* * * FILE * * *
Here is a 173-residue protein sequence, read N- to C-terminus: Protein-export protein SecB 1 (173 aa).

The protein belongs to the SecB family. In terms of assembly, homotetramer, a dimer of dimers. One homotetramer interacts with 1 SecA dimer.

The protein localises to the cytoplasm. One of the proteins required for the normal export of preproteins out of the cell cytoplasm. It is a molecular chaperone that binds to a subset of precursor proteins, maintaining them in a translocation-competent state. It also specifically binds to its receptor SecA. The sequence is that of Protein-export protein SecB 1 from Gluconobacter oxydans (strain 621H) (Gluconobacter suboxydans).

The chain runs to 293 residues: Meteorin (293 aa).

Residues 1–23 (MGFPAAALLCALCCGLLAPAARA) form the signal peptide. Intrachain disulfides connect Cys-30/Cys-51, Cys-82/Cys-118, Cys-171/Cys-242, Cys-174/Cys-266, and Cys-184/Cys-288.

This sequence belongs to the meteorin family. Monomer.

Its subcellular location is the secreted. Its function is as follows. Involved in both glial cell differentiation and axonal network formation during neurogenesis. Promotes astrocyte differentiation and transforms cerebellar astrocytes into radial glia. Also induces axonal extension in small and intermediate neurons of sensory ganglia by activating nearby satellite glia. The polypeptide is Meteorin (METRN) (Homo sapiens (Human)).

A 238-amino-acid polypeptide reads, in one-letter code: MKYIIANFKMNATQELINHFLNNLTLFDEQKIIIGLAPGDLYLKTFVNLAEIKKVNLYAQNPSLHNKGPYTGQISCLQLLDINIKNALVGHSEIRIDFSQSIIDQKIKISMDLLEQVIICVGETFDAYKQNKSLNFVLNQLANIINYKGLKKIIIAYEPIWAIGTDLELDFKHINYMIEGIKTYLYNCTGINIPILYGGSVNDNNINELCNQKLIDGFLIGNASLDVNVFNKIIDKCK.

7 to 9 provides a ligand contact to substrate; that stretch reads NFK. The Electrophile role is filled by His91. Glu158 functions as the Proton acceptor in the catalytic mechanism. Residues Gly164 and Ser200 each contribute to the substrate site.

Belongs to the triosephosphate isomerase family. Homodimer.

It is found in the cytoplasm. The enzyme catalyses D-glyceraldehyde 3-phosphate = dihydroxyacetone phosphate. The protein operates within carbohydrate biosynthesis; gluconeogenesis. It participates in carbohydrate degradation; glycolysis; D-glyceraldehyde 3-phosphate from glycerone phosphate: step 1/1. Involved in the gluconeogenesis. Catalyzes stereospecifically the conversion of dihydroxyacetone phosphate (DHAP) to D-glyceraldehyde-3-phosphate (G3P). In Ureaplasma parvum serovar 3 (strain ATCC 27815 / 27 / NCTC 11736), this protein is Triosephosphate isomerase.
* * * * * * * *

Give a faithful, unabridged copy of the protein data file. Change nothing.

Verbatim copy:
Here is a 173-residue protein sequence, read N- to C-terminus: Protein-export protein SecB 1 (173 aa).

The protein belongs to the SecB family. In terms of assembly, homotetramer, a dimer of dimers. One homotetramer interacts with 1 SecA dimer.

The protein localises to the cytoplasm. One of the proteins required for the normal export of preproteins out of the cell cytoplasm. It is a molecular chaperone that binds to a subset of precursor proteins, maintaining them in a translocation-competent state. It also specifically binds to its receptor SecA. The sequence is that of Protein-export protein SecB 1 from Gluconobacter oxydans (strain 621H) (Gluconobacter suboxydans).

The chain runs to 293 residues: Meteorin (293 aa).

Residues 1–23 (MGFPAAALLCALCCGLLAPAARA) form the signal peptide. Intrachain disulfides connect Cys-30/Cys-51, Cys-82/Cys-118, Cys-171/Cys-242, Cys-174/Cys-266, and Cys-184/Cys-288.

This sequence belongs to the meteorin family. Monomer.

Its subcellular location is the secreted. Its function is as follows. Involved in both glial cell differentiation and axonal network formation during neurogenesis. Promotes astrocyte differentiation and transforms cerebellar astrocytes into radial glia. Also induces axonal extension in small and intermediate neurons of sensory ganglia by activating nearby satellite glia. The polypeptide is Meteorin (METRN) (Homo sapiens (Human)).

A 238-amino-acid polypeptide reads, in one-letter code: MKYIIANFKMNATQELINHFLNNLTLFDEQKIIIGLAPGDLYLKTFVNLAEIKKVNLYAQNPSLHNKGPYTGQISCLQLLDINIKNALVGHSEIRIDFSQSIIDQKIKISMDLLEQVIICVGETFDAYKQNKSLNFVLNQLANIINYKGLKKIIIAYEPIWAIGTDLELDFKHINYMIEGIKTYLYNCTGINIPILYGGSVNDNNINELCNQKLIDGFLIGNASLDVNVFNKIIDKCK.

7 to 9 provides a ligand contact to substrate; that stretch reads NFK. The Electrophile role is filled by His91. Glu158 functions as the Proton acceptor in the catalytic mechanism. Residues Gly164 and Ser200 each contribute to the substrate site.

Belongs to the triosephosphate isomerase family. Homodimer.

It is found in the cytoplasm. The enzyme catalyses D-glyceraldehyde 3-phosphate = dihydroxyacetone phosphate. The protein operates within carbohydrate biosynthesis; gluconeogenesis. It participates in carbohydrate degradation; glycolysis; D-glyceraldehyde 3-phosphate from glycerone phosphate: step 1/1. Involved in the gluconeogenesis. Catalyzes stereospecifically the conversion of dihydroxyacetone phosphate (DHAP) to D-glyceraldehyde-3-phosphate (G3P). In Ureaplasma parvum serovar 3 (strain ATCC 27815 / 27 / NCTC 11736), this protein is Triosephosphate isomerase.